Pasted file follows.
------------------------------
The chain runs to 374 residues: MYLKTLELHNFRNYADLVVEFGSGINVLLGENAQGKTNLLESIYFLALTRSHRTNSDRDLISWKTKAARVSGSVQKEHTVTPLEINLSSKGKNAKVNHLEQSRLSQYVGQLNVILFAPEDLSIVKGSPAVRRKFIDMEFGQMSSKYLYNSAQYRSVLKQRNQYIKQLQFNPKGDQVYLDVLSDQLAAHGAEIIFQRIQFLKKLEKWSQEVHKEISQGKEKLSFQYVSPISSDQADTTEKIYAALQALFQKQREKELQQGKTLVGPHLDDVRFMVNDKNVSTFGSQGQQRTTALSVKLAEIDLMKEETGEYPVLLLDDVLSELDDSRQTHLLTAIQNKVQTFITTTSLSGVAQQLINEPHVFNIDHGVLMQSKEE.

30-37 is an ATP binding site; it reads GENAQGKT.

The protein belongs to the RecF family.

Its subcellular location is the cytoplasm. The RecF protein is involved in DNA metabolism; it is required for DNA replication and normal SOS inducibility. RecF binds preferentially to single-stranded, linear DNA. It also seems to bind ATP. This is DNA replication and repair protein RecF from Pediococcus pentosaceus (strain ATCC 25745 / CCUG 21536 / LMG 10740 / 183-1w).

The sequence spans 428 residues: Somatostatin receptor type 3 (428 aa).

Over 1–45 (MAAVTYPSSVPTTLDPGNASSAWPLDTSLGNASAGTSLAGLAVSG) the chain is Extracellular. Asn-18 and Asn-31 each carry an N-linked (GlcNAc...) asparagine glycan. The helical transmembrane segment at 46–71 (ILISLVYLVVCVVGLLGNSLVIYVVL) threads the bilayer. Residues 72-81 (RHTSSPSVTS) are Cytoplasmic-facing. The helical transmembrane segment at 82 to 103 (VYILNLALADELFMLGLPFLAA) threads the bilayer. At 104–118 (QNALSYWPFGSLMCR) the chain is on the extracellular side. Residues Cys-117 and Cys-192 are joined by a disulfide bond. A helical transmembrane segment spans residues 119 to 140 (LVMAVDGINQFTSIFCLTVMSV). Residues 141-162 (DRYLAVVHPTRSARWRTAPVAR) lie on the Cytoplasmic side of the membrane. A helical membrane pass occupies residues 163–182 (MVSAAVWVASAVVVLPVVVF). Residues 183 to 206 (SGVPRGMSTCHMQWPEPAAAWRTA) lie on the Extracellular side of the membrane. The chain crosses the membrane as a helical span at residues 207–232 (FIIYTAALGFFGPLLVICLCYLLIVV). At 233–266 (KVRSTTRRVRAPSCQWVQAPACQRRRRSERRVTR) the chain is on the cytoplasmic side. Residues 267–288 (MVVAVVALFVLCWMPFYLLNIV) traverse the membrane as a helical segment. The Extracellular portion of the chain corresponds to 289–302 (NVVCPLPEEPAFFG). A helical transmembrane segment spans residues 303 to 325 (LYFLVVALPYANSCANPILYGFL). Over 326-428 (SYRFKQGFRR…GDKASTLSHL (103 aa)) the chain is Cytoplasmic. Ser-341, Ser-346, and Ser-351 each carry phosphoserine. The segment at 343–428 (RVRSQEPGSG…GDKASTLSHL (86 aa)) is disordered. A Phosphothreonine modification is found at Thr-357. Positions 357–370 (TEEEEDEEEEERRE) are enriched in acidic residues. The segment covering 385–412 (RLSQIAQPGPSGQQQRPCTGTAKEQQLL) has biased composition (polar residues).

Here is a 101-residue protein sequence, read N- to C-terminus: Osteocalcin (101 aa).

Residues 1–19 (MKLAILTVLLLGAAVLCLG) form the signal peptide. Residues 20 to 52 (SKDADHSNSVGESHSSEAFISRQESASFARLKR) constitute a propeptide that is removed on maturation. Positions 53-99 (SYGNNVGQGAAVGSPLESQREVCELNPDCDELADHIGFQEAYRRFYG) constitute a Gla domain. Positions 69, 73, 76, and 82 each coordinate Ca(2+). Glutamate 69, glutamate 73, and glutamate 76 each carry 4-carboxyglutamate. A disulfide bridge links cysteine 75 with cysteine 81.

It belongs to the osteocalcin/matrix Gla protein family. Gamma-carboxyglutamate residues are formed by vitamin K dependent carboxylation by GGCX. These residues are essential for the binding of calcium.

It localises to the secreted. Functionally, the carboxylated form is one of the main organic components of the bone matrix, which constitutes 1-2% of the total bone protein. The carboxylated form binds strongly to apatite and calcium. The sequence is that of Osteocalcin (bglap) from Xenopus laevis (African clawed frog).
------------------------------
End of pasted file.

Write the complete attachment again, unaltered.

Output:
The chain runs to 374 residues: MYLKTLELHNFRNYADLVVEFGSGINVLLGENAQGKTNLLESIYFLALTRSHRTNSDRDLISWKTKAARVSGSVQKEHTVTPLEINLSSKGKNAKVNHLEQSRLSQYVGQLNVILFAPEDLSIVKGSPAVRRKFIDMEFGQMSSKYLYNSAQYRSVLKQRNQYIKQLQFNPKGDQVYLDVLSDQLAAHGAEIIFQRIQFLKKLEKWSQEVHKEISQGKEKLSFQYVSPISSDQADTTEKIYAALQALFQKQREKELQQGKTLVGPHLDDVRFMVNDKNVSTFGSQGQQRTTALSVKLAEIDLMKEETGEYPVLLLDDVLSELDDSRQTHLLTAIQNKVQTFITTTSLSGVAQQLINEPHVFNIDHGVLMQSKEE.

30-37 is an ATP binding site; it reads GENAQGKT.

The protein belongs to the RecF family.

Its subcellular location is the cytoplasm. The RecF protein is involved in DNA metabolism; it is required for DNA replication and normal SOS inducibility. RecF binds preferentially to single-stranded, linear DNA. It also seems to bind ATP. This is DNA replication and repair protein RecF from Pediococcus pentosaceus (strain ATCC 25745 / CCUG 21536 / LMG 10740 / 183-1w).

The sequence spans 428 residues: Somatostatin receptor type 3 (428 aa).

Over 1–45 (MAAVTYPSSVPTTLDPGNASSAWPLDTSLGNASAGTSLAGLAVSG) the chain is Extracellular. Asn-18 and Asn-31 each carry an N-linked (GlcNAc...) asparagine glycan. The helical transmembrane segment at 46–71 (ILISLVYLVVCVVGLLGNSLVIYVVL) threads the bilayer. Residues 72-81 (RHTSSPSVTS) are Cytoplasmic-facing. The helical transmembrane segment at 82 to 103 (VYILNLALADELFMLGLPFLAA) threads the bilayer. At 104–118 (QNALSYWPFGSLMCR) the chain is on the extracellular side. Residues Cys-117 and Cys-192 are joined by a disulfide bond. A helical transmembrane segment spans residues 119 to 140 (LVMAVDGINQFTSIFCLTVMSV). Residues 141-162 (DRYLAVVHPTRSARWRTAPVAR) lie on the Cytoplasmic side of the membrane. A helical membrane pass occupies residues 163–182 (MVSAAVWVASAVVVLPVVVF). Residues 183 to 206 (SGVPRGMSTCHMQWPEPAAAWRTA) lie on the Extracellular side of the membrane. The chain crosses the membrane as a helical span at residues 207–232 (FIIYTAALGFFGPLLVICLCYLLIVV). At 233–266 (KVRSTTRRVRAPSCQWVQAPACQRRRRSERRVTR) the chain is on the cytoplasmic side. Residues 267–288 (MVVAVVALFVLCWMPFYLLNIV) traverse the membrane as a helical segment. The Extracellular portion of the chain corresponds to 289–302 (NVVCPLPEEPAFFG). A helical transmembrane segment spans residues 303 to 325 (LYFLVVALPYANSCANPILYGFL). Over 326-428 (SYRFKQGFRR…GDKASTLSHL (103 aa)) the chain is Cytoplasmic. Ser-341, Ser-346, and Ser-351 each carry phosphoserine. The segment at 343–428 (RVRSQEPGSG…GDKASTLSHL (86 aa)) is disordered. A Phosphothreonine modification is found at Thr-357. Positions 357–370 (TEEEEDEEEEERRE) are enriched in acidic residues. The segment covering 385–412 (RLSQIAQPGPSGQQQRPCTGTAKEQQLL) has biased composition (polar residues).

Here is a 101-residue protein sequence, read N- to C-terminus: Osteocalcin (101 aa).

Residues 1–19 (MKLAILTVLLLGAAVLCLG) form the signal peptide. Residues 20 to 52 (SKDADHSNSVGESHSSEAFISRQESASFARLKR) constitute a propeptide that is removed on maturation. Positions 53-99 (SYGNNVGQGAAVGSPLESQREVCELNPDCDELADHIGFQEAYRRFYG) constitute a Gla domain. Positions 69, 73, 76, and 82 each coordinate Ca(2+). Glutamate 69, glutamate 73, and glutamate 76 each carry 4-carboxyglutamate. A disulfide bridge links cysteine 75 with cysteine 81.

It belongs to the osteocalcin/matrix Gla protein family. Gamma-carboxyglutamate residues are formed by vitamin K dependent carboxylation by GGCX. These residues are essential for the binding of calcium.

It localises to the secreted. Functionally, the carboxylated form is one of the main organic components of the bone matrix, which constitutes 1-2% of the total bone protein. The carboxylated form binds strongly to apatite and calcium. The sequence is that of Osteocalcin (bglap) from Xenopus laevis (African clawed frog).